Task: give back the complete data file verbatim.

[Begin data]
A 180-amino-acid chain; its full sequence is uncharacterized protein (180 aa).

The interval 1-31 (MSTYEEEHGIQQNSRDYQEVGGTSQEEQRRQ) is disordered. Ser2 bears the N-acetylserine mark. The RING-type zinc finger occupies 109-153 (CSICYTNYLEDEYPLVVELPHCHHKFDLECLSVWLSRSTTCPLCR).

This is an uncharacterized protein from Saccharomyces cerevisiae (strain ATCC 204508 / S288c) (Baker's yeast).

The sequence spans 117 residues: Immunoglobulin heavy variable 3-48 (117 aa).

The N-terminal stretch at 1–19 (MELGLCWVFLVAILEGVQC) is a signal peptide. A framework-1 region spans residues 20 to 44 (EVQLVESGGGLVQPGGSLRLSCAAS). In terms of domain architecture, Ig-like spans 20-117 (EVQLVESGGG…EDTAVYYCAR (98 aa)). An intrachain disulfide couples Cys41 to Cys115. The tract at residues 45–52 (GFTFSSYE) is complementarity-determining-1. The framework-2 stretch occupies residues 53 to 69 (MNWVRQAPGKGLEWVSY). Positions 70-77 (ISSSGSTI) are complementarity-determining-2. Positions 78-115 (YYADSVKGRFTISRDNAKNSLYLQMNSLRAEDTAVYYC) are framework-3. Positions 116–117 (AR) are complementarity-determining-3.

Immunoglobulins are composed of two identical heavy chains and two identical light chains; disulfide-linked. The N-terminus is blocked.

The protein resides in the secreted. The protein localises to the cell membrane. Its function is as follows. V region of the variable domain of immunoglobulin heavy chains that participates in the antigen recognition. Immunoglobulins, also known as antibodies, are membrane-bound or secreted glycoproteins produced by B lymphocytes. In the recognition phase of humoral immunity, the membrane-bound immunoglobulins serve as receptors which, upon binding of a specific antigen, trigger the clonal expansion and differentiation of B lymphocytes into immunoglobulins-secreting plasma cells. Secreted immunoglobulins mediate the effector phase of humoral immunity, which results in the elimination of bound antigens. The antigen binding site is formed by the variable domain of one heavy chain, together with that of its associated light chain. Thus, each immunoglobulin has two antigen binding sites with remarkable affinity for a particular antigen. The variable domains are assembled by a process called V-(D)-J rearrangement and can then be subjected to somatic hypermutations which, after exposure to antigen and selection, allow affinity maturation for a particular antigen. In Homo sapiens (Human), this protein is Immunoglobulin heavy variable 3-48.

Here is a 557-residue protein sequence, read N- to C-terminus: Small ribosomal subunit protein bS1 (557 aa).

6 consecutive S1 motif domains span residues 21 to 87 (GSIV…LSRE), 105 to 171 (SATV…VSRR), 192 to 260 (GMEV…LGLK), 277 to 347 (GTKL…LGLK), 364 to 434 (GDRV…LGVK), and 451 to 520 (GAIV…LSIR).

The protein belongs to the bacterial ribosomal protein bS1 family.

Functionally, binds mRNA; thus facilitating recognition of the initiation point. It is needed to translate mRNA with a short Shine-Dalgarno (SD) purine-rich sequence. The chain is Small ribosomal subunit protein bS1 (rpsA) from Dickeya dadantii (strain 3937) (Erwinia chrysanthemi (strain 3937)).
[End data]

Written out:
A 180-amino-acid chain; its full sequence is uncharacterized protein (180 aa).

The interval 1-31 (MSTYEEEHGIQQNSRDYQEVGGTSQEEQRRQ) is disordered. Ser2 bears the N-acetylserine mark. The RING-type zinc finger occupies 109-153 (CSICYTNYLEDEYPLVVELPHCHHKFDLECLSVWLSRSTTCPLCR).

This is an uncharacterized protein from Saccharomyces cerevisiae (strain ATCC 204508 / S288c) (Baker's yeast).

The sequence spans 117 residues: Immunoglobulin heavy variable 3-48 (117 aa).

The N-terminal stretch at 1–19 (MELGLCWVFLVAILEGVQC) is a signal peptide. A framework-1 region spans residues 20 to 44 (EVQLVESGGGLVQPGGSLRLSCAAS). In terms of domain architecture, Ig-like spans 20-117 (EVQLVESGGG…EDTAVYYCAR (98 aa)). An intrachain disulfide couples Cys41 to Cys115. The tract at residues 45–52 (GFTFSSYE) is complementarity-determining-1. The framework-2 stretch occupies residues 53 to 69 (MNWVRQAPGKGLEWVSY). Positions 70-77 (ISSSGSTI) are complementarity-determining-2. Positions 78-115 (YYADSVKGRFTISRDNAKNSLYLQMNSLRAEDTAVYYC) are framework-3. Positions 116–117 (AR) are complementarity-determining-3.

Immunoglobulins are composed of two identical heavy chains and two identical light chains; disulfide-linked. The N-terminus is blocked.

The protein resides in the secreted. The protein localises to the cell membrane. Its function is as follows. V region of the variable domain of immunoglobulin heavy chains that participates in the antigen recognition. Immunoglobulins, also known as antibodies, are membrane-bound or secreted glycoproteins produced by B lymphocytes. In the recognition phase of humoral immunity, the membrane-bound immunoglobulins serve as receptors which, upon binding of a specific antigen, trigger the clonal expansion and differentiation of B lymphocytes into immunoglobulins-secreting plasma cells. Secreted immunoglobulins mediate the effector phase of humoral immunity, which results in the elimination of bound antigens. The antigen binding site is formed by the variable domain of one heavy chain, together with that of its associated light chain. Thus, each immunoglobulin has two antigen binding sites with remarkable affinity for a particular antigen. The variable domains are assembled by a process called V-(D)-J rearrangement and can then be subjected to somatic hypermutations which, after exposure to antigen and selection, allow affinity maturation for a particular antigen. In Homo sapiens (Human), this protein is Immunoglobulin heavy variable 3-48.

Here is a 557-residue protein sequence, read N- to C-terminus: Small ribosomal subunit protein bS1 (557 aa).

6 consecutive S1 motif domains span residues 21 to 87 (GSIV…LSRE), 105 to 171 (SATV…VSRR), 192 to 260 (GMEV…LGLK), 277 to 347 (GTKL…LGLK), 364 to 434 (GDRV…LGVK), and 451 to 520 (GAIV…LSIR).

The protein belongs to the bacterial ribosomal protein bS1 family.

Functionally, binds mRNA; thus facilitating recognition of the initiation point. It is needed to translate mRNA with a short Shine-Dalgarno (SD) purine-rich sequence. The chain is Small ribosomal subunit protein bS1 (rpsA) from Dickeya dadantii (strain 3937) (Erwinia chrysanthemi (strain 3937)).